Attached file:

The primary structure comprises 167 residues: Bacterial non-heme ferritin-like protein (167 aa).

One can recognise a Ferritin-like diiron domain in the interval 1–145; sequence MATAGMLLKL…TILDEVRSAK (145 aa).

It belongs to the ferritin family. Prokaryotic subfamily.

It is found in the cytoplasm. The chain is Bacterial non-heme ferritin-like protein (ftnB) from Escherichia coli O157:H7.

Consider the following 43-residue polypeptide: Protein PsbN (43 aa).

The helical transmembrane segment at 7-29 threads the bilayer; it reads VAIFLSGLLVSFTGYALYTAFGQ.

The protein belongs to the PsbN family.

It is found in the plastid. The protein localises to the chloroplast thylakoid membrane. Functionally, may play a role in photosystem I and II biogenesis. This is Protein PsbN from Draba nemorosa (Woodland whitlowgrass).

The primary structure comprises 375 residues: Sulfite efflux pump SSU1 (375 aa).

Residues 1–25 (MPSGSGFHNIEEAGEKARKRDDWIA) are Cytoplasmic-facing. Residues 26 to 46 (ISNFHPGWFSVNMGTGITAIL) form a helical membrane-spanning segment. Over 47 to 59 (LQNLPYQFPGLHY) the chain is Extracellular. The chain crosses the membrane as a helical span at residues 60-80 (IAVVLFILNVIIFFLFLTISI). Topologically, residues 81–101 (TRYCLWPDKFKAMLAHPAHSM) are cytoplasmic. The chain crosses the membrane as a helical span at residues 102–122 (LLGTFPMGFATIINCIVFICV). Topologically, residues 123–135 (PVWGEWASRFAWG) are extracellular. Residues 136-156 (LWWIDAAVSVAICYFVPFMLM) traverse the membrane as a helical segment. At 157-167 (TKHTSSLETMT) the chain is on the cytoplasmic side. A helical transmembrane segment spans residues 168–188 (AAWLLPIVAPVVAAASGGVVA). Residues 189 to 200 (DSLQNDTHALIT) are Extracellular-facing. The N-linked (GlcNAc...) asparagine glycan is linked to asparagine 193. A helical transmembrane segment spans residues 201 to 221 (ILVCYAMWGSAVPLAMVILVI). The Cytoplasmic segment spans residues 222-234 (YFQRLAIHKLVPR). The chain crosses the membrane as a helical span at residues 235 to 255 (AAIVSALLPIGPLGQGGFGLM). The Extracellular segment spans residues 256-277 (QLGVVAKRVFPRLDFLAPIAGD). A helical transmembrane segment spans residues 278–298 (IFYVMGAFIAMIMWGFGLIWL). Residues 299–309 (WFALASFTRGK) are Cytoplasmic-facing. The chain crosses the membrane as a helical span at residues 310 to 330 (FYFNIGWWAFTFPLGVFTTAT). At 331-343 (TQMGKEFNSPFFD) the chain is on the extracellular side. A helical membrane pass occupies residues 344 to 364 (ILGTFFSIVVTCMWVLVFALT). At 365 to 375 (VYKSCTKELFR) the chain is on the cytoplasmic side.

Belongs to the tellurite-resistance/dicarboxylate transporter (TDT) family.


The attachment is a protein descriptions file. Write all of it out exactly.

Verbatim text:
The primary structure comprises 167 residues: Bacterial non-heme ferritin-like protein (167 aa).

One can recognise a Ferritin-like diiron domain in the interval 1–145; sequence MATAGMLLKL…TILDEVRSAK (145 aa).

It belongs to the ferritin family. Prokaryotic subfamily.

It is found in the cytoplasm. The chain is Bacterial non-heme ferritin-like protein (ftnB) from Escherichia coli O157:H7.

Consider the following 43-residue polypeptide: Protein PsbN (43 aa).

The helical transmembrane segment at 7-29 threads the bilayer; it reads VAIFLSGLLVSFTGYALYTAFGQ.

The protein belongs to the PsbN family.

It is found in the plastid. The protein localises to the chloroplast thylakoid membrane. Functionally, may play a role in photosystem I and II biogenesis. This is Protein PsbN from Draba nemorosa (Woodland whitlowgrass).

The primary structure comprises 375 residues: Sulfite efflux pump SSU1 (375 aa).

Residues 1–25 (MPSGSGFHNIEEAGEKARKRDDWIA) are Cytoplasmic-facing. Residues 26 to 46 (ISNFHPGWFSVNMGTGITAIL) form a helical membrane-spanning segment. Over 47 to 59 (LQNLPYQFPGLHY) the chain is Extracellular. The chain crosses the membrane as a helical span at residues 60-80 (IAVVLFILNVIIFFLFLTISI). Topologically, residues 81–101 (TRYCLWPDKFKAMLAHPAHSM) are cytoplasmic. The chain crosses the membrane as a helical span at residues 102–122 (LLGTFPMGFATIINCIVFICV). Topologically, residues 123–135 (PVWGEWASRFAWG) are extracellular. Residues 136-156 (LWWIDAAVSVAICYFVPFMLM) traverse the membrane as a helical segment. At 157-167 (TKHTSSLETMT) the chain is on the cytoplasmic side. A helical transmembrane segment spans residues 168–188 (AAWLLPIVAPVVAAASGGVVA). Residues 189 to 200 (DSLQNDTHALIT) are Extracellular-facing. The N-linked (GlcNAc...) asparagine glycan is linked to asparagine 193. A helical transmembrane segment spans residues 201 to 221 (ILVCYAMWGSAVPLAMVILVI). The Cytoplasmic segment spans residues 222-234 (YFQRLAIHKLVPR). The chain crosses the membrane as a helical span at residues 235 to 255 (AAIVSALLPIGPLGQGGFGLM). The Extracellular segment spans residues 256-277 (QLGVVAKRVFPRLDFLAPIAGD). A helical transmembrane segment spans residues 278–298 (IFYVMGAFIAMIMWGFGLIWL). Residues 299–309 (WFALASFTRGK) are Cytoplasmic-facing. The chain crosses the membrane as a helical span at residues 310 to 330 (FYFNIGWWAFTFPLGVFTTAT). At 331-343 (TQMGKEFNSPFFD) the chain is on the extracellular side. A helical membrane pass occupies residues 344 to 364 (ILGTFFSIVVTCMWVLVFALT). At 365 to 375 (VYKSCTKELFR) the chain is on the cytoplasmic side.

Belongs to the tellurite-resistance/dicarboxylate transporter (TDT) family.